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The bug CLJ-2094 demonstrates an edge case with protocols stemming from functions like partial eagerly evaluating their arguments and thus retaining outdated references. I ran into this recently and found that the ticket had been declined because of "normal Clojure evaluation rules".

I think there's an easy fix for protocols that adds very little overhead and allows protocol-related functions to work in both eager and lazy evaluation contexts. Would the team be interested in a patch for this?

Perhaps you can provide a bit more information about the "easy fix" and the impact it might have on existing code so that folks have a bit more insight into what the patch might actually involve?
agree with Sean, can you share the idea?
edited by
lol in the past y’all generally prefer I check before I start slinging patches, so I thought I’d post a gut check before shoving code in your face.

I’ve signed the CLA:


In short: deref the var on the protocol in the couple of protocol functions that look at `:imps` so any updates are seen.
In my benchmarks with criterium, it's roughly +5ns per invocation.
If I move the calls to the inner-most points of use, the performance cost is lessened as well.

1 Answer

0 votes

This question is more of a proposed solution than a problem and that makes it difficult for me to file it somewhere as a ticket. I'm not sure if CLJ-2094 is the actual problem you care about or if it's something else? If something else, please share.

Trying to put words to the suggested solution here... When finding a protocol method match, look up the current protocol value via the var (which may have been updated with new extensions), rather than using the protocol value that was passed (as it may no longer represent the current state).

But the protocol already has mechanisms to reset its state when extensions are added to the protocol, so I think that problem has already been largely solved. The only way the protocol state would not match the current state is that the protocol state you have is no longer connected. And in this case, I think that's because it is the protocol function var holds a function instance, which has a cache, which has the protocol, but the function instance itself is old (the var holds a new function instance).

So you are using a dead function, but doing a lookup during method invocation to recover the live function's equivalent state. Adding a var lookup in the invocation call path is I think a non-starter as the whole protocol design is trying to avoid that (that's why we have a cache which can be dumped on modification). The alternate solution here is to push var lookup of the function to the caller. And that's essentially what you get with an anonymous function implementation of the spec in CLJ-2094 (vs partial).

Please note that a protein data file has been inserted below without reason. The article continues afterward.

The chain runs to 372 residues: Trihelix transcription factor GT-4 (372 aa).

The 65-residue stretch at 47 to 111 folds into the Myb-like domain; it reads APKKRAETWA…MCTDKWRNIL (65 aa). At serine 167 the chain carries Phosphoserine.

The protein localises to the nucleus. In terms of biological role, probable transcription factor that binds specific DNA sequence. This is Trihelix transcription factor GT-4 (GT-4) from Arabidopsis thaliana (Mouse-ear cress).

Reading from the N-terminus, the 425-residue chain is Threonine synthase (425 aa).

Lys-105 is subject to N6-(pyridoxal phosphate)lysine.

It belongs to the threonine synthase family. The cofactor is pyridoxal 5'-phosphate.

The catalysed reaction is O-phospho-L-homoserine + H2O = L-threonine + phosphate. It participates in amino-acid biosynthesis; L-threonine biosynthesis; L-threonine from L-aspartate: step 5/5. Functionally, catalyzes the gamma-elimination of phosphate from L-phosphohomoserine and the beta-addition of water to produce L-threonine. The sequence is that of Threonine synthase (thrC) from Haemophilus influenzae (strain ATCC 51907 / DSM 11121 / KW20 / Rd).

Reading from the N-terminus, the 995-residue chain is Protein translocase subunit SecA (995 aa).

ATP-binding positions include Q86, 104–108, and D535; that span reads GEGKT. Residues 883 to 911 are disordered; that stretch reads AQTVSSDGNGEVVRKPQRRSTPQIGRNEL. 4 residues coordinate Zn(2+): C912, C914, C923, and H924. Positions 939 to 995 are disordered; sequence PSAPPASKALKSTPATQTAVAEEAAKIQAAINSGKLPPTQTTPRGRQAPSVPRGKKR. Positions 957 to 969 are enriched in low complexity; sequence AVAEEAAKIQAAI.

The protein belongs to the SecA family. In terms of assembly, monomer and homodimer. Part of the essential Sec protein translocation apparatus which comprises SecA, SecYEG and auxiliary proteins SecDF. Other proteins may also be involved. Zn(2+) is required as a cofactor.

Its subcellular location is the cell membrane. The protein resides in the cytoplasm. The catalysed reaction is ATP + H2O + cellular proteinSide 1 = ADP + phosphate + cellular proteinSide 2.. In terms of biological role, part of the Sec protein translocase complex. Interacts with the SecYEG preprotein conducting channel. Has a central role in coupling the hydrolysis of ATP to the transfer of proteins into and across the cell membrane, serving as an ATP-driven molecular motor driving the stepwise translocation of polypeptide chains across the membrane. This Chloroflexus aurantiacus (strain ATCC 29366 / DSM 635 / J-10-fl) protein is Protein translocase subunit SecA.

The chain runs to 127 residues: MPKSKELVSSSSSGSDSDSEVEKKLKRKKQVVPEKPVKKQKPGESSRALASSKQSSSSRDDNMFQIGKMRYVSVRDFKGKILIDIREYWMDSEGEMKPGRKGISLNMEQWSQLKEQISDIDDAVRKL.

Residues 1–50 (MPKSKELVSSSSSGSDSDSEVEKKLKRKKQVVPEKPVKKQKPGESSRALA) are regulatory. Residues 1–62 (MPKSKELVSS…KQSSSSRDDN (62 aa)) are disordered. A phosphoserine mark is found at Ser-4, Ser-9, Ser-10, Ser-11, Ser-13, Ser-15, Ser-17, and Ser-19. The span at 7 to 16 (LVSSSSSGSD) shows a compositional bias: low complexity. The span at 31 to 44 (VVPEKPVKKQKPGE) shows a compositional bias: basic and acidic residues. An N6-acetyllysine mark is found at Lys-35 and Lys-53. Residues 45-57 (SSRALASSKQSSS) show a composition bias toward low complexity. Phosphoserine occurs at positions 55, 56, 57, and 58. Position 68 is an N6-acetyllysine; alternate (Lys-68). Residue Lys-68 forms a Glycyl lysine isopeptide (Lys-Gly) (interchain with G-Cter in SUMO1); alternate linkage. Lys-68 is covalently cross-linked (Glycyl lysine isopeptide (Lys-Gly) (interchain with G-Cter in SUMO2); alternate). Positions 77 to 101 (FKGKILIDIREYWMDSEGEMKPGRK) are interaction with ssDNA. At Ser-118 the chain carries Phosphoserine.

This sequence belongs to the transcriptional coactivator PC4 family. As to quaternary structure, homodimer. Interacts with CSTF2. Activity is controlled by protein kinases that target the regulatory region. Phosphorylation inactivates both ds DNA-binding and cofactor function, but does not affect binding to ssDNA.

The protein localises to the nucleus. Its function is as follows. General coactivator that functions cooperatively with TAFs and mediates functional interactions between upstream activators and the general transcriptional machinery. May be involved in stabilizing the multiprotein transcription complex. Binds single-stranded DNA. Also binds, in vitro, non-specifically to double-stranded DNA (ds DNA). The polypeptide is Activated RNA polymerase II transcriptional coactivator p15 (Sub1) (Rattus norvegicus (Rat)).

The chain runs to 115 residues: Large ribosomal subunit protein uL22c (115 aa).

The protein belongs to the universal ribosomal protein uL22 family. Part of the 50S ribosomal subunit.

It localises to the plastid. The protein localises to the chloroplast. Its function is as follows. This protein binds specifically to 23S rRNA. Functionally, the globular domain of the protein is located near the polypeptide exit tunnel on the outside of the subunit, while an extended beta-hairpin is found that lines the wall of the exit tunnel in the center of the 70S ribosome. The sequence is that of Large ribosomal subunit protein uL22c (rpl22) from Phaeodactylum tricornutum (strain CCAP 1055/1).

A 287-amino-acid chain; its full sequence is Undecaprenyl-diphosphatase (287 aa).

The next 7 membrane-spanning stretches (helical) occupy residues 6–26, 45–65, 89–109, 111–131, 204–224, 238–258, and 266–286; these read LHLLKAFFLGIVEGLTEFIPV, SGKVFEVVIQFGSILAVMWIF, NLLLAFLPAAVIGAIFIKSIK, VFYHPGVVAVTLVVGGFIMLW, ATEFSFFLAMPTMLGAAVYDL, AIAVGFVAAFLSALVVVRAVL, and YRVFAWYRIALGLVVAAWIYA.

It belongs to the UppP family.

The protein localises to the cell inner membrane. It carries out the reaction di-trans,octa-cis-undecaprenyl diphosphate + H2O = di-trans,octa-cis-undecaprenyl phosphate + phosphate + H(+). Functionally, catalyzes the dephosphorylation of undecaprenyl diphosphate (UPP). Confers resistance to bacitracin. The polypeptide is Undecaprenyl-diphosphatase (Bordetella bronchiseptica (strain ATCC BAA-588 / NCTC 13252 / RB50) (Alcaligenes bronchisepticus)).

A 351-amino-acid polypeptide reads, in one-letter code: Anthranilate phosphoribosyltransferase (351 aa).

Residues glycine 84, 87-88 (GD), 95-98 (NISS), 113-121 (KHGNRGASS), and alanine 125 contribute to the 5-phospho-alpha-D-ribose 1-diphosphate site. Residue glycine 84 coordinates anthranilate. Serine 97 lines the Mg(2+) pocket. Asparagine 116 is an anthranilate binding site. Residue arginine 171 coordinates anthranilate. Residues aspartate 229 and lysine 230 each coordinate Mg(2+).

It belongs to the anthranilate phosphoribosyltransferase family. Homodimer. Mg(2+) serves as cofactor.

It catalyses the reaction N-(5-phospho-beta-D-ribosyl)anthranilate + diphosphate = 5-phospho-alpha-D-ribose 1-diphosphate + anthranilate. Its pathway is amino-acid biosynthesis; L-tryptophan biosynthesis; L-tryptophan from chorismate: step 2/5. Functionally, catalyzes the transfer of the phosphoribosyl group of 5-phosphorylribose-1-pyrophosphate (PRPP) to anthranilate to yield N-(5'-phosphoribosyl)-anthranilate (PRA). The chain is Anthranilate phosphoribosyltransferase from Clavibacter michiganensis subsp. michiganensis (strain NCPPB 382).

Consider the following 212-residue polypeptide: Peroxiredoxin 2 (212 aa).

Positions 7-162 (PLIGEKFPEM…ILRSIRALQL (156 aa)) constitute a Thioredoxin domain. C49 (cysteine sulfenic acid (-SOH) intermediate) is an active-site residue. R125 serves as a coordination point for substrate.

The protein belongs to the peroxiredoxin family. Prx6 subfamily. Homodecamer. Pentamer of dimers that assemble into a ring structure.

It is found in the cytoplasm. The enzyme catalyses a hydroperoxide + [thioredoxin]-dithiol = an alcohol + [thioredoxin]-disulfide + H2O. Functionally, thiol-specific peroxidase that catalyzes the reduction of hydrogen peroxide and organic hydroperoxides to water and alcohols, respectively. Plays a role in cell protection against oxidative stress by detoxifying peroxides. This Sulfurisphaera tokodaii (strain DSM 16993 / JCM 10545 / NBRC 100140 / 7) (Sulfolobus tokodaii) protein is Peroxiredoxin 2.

Again, I'm not sure what problem we're actually trying to solve here. In CLJ-2094, the problem was that the function was captured by partial. The solution is - don't capture the value. We could also consider some alternative to partial that retained the var lookup - you could imagine a partial-var that took a var rather than a function evaluated from a symbol. The workaround is to use wrap in a function to delay the evaluation. Is this enough of a problem to warrant something new? Don't know.

Thanks for the detailed description of the situation, Alex. I appreciate the clarity of your word choices.

> Again, I'm not sure what problem we're actually trying to solve here. In CLJ-2094, the problem was that the function was captured by partial. The solution is - don't capture the value.

The problem I'm trying to solve is to make using dead protocol functions work the same as live protocol functions. It's not obvious that protocols, which can be changed by side-effecting functions (`extend`), aren't actually reliant on global state. This can lead to subtle errors when defining protocols in one namespace and extending them in other namespaces if there the protocol is evaluated in between requiring the later namespaces. (Which is to say that at my job we have run into this issue.)

Compare to multimethods and spec, which do have global state and aren't reliant on the order that they're evaluated:

    (defmulti example (fn [a b] [(:type a) (:type b)]))

    (def partial-multi-2094 (partial example {:type :foo}))

    (defmethod example [:foo :bar] [a b] {:a a :b b})

    (partial-multi-2094 {:type :bar :extra :keys})
    ;=> {:a {:type :foo} :b {:type :bar :extra :keys}}

    (require '[clojure.spec.alpha :as s])

    (def partial-valid-2094 (partial s/valid? ::clj-2094))

    (s/def ::clj-2094 (fn [x] true))

    (partial-valid-2094 :a)
    ;=> true

> The solution is - don't capture the value.

Obviously, this is the current solution and one that works in many other instances (such as functions themselves). I think this is a place where the inconsistency causes undue pain and could be positively changed.

You said that derefing the var is a no-go because of the effort that has been put into the method cache. Is your fear that my proposed changes would be used in the generated methods or similar? My proposed change only affects the protocol helper functions (`extends?`, `extenders`, `find-protocol-method`, and `satisfies?`) and doesn't interact with the base protocol method builders, so the existing method cache would continue to work as they do currently.

Thanks again for taking the time to write your detailed comment. I really value the effort you put in to these discussions.